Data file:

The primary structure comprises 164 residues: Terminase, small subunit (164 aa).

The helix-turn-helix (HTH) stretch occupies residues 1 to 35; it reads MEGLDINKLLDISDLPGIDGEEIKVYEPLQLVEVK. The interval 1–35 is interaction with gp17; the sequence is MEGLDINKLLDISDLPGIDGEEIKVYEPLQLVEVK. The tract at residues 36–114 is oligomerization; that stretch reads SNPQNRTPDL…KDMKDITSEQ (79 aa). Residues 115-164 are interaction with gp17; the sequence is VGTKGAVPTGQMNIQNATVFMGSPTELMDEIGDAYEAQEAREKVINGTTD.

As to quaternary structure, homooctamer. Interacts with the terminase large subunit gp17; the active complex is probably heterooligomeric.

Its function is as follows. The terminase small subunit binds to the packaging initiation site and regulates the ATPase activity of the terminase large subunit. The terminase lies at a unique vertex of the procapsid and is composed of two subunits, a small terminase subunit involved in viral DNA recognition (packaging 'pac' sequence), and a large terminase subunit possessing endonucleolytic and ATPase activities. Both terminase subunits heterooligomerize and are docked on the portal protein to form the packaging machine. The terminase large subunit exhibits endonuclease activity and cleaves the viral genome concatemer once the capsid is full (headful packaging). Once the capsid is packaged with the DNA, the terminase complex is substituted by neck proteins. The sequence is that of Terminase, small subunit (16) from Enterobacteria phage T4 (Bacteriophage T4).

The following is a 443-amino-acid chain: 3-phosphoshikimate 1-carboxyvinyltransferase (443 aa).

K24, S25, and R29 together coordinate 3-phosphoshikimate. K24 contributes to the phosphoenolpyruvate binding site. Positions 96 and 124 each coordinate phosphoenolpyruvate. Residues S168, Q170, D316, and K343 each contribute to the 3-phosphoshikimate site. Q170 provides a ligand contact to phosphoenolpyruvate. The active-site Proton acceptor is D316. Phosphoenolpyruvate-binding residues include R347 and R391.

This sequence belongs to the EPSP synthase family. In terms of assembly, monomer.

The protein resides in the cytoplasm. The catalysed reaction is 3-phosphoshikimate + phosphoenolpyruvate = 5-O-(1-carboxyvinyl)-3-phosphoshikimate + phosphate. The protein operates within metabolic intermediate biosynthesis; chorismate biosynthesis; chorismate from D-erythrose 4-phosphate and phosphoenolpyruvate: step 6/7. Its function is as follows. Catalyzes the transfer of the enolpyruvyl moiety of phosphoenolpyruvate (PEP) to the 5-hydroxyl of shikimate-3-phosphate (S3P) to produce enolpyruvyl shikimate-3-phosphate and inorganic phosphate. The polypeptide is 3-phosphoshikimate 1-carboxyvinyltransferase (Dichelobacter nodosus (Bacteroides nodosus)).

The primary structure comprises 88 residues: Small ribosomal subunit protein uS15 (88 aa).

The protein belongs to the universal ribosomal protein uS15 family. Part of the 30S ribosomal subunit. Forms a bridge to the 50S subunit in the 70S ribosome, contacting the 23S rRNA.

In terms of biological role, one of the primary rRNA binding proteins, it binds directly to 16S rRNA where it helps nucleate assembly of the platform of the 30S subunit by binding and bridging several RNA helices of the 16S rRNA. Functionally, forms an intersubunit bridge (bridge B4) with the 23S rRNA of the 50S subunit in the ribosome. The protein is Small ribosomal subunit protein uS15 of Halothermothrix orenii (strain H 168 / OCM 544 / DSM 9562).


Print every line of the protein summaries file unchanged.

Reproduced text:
The primary structure comprises 164 residues: Terminase, small subunit (164 aa).

The helix-turn-helix (HTH) stretch occupies residues 1 to 35; it reads MEGLDINKLLDISDLPGIDGEEIKVYEPLQLVEVK. The interval 1–35 is interaction with gp17; the sequence is MEGLDINKLLDISDLPGIDGEEIKVYEPLQLVEVK. The tract at residues 36–114 is oligomerization; that stretch reads SNPQNRTPDL…KDMKDITSEQ (79 aa). Residues 115-164 are interaction with gp17; the sequence is VGTKGAVPTGQMNIQNATVFMGSPTELMDEIGDAYEAQEAREKVINGTTD.

As to quaternary structure, homooctamer. Interacts with the terminase large subunit gp17; the active complex is probably heterooligomeric.

Its function is as follows. The terminase small subunit binds to the packaging initiation site and regulates the ATPase activity of the terminase large subunit. The terminase lies at a unique vertex of the procapsid and is composed of two subunits, a small terminase subunit involved in viral DNA recognition (packaging 'pac' sequence), and a large terminase subunit possessing endonucleolytic and ATPase activities. Both terminase subunits heterooligomerize and are docked on the portal protein to form the packaging machine. The terminase large subunit exhibits endonuclease activity and cleaves the viral genome concatemer once the capsid is full (headful packaging). Once the capsid is packaged with the DNA, the terminase complex is substituted by neck proteins. The sequence is that of Terminase, small subunit (16) from Enterobacteria phage T4 (Bacteriophage T4).

The following is a 443-amino-acid chain: 3-phosphoshikimate 1-carboxyvinyltransferase (443 aa).

K24, S25, and R29 together coordinate 3-phosphoshikimate. K24 contributes to the phosphoenolpyruvate binding site. Positions 96 and 124 each coordinate phosphoenolpyruvate. Residues S168, Q170, D316, and K343 each contribute to the 3-phosphoshikimate site. Q170 provides a ligand contact to phosphoenolpyruvate. The active-site Proton acceptor is D316. Phosphoenolpyruvate-binding residues include R347 and R391.

This sequence belongs to the EPSP synthase family. In terms of assembly, monomer.

The protein resides in the cytoplasm. The catalysed reaction is 3-phosphoshikimate + phosphoenolpyruvate = 5-O-(1-carboxyvinyl)-3-phosphoshikimate + phosphate. The protein operates within metabolic intermediate biosynthesis; chorismate biosynthesis; chorismate from D-erythrose 4-phosphate and phosphoenolpyruvate: step 6/7. Its function is as follows. Catalyzes the transfer of the enolpyruvyl moiety of phosphoenolpyruvate (PEP) to the 5-hydroxyl of shikimate-3-phosphate (S3P) to produce enolpyruvyl shikimate-3-phosphate and inorganic phosphate. The polypeptide is 3-phosphoshikimate 1-carboxyvinyltransferase (Dichelobacter nodosus (Bacteroides nodosus)).

The primary structure comprises 88 residues: Small ribosomal subunit protein uS15 (88 aa).

The protein belongs to the universal ribosomal protein uS15 family. Part of the 30S ribosomal subunit. Forms a bridge to the 50S subunit in the 70S ribosome, contacting the 23S rRNA.

In terms of biological role, one of the primary rRNA binding proteins, it binds directly to 16S rRNA where it helps nucleate assembly of the platform of the 30S subunit by binding and bridging several RNA helices of the 16S rRNA. Functionally, forms an intersubunit bridge (bridge B4) with the 23S rRNA of the 50S subunit in the ribosome. The protein is Small ribosomal subunit protein uS15 of Halothermothrix orenii (strain H 168 / OCM 544 / DSM 9562).